Diaby: It was always going to be tough. Lasted just over a quarter of an hour. Did complete all his 12 passes in that period and contributed 1 of Arsenal’s total 4 shots on target. Was missed for the rest of the game as Arteta didn’t get sufficient support.
Ramsey: Started on the right but moved to the centre after Diaby was subbed. It seemed he didn’t really understand his role. Kept pushing forward more often than necessary. Decision making was poor as he sometimes played quick passes when an extra touch could have helped and held on to the ball when an early release seemed like the better choice. It was as if he was playing as the attacking midfielder rather than Arteta’s partner who connected defence to attack.
The midfield did a decent job of protecting the defence from open play but both goals came from set-pieces that were conceded after the midfield was bypassed by the attacking players. Replacing Diaby and maintaining the delicate balance between attack and defence will be a challenge for Arsene.
Oxlade-Chamberlain: Didn’t start the game but played long enough to be considered a starter. Created Arsenal’s two best chances – the Goal and Giroud’s late miss – but also wasted many opportunities to cross and one prominent chance to shoot. Saw a lot of the ball but couldn’t really express himself.
Gervinho: Took his goal well. Work rate was again very good but overall contribution leaves a lot to be desired. Again had a total loss of possession stat of 14 in 34 touches including 2 unsuccessful touches, 3 dispossessed, and 1 overrun. Has to learn to take care of the ball better and to link up with others in the attacking areas.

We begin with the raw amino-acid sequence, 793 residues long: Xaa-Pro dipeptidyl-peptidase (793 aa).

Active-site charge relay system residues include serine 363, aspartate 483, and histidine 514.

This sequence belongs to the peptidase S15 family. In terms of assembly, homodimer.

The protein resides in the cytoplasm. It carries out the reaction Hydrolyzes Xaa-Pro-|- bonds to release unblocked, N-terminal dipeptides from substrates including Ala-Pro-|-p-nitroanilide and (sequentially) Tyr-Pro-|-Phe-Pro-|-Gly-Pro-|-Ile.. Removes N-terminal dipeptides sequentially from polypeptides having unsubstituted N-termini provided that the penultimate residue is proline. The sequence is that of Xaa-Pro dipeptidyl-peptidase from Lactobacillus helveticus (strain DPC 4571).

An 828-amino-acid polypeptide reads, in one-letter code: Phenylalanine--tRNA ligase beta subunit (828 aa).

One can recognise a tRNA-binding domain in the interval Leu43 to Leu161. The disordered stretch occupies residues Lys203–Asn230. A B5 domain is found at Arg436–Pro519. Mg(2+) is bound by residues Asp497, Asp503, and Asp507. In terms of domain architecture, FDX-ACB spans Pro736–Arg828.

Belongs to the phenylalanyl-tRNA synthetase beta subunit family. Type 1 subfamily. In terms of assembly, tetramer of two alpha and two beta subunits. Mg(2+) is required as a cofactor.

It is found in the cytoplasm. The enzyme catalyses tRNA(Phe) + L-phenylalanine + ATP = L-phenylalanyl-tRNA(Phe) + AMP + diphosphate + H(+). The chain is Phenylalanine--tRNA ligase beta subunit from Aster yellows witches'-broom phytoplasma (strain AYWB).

Podolski: Chelsea kept the central area packed and that limited the goal scoring opportunities he could get. Did a decent job of helping the defence. But in general he didn’t offer enough from the left.
I thought in such a game Podolski and Gervinho should have swapped places more often. Arsenal could have used a presence in front of the Chelsea defence, someone who could link play with his back to goal. The crossing game, even though it brought the equalizer, didn’t look like a genuine threat on a consistent basis. Arsenal’s passing and combinations were not quick enough in the final third.
Subs: Giroud should have scored once he rounded Cech but he’s hit the target once in 11 shots and that too was a deflected shot that Cech saved. He plays like a talented youngster who still doesn’t quite have his angles worked out. Walcott was disappointing.
Wenger: Ultimately the errors on set-pieces come back to the boss as they’re not a one-off. Don’t blame him for picking Koscielny but his team’s failure to press cohesively and consistently can only be sorted in training. One might wonder if Arshavin would have been a better choice than Walcott. Has a headache in the striking department and now possibly in midfield if Diaby stays out for a long period.
Sometimes I just wonder if the ‘Be a Gooner, Be a Giver’ mantra is too deeply ingrained in everyone’s mindset at the club. Maybe they’re also taking ‘Charity begins at home’ rather literally. Alas! Silly jokes can’t alleviate the suffering after such a game. The next one can’t come soon enough…Follow @goonerdesi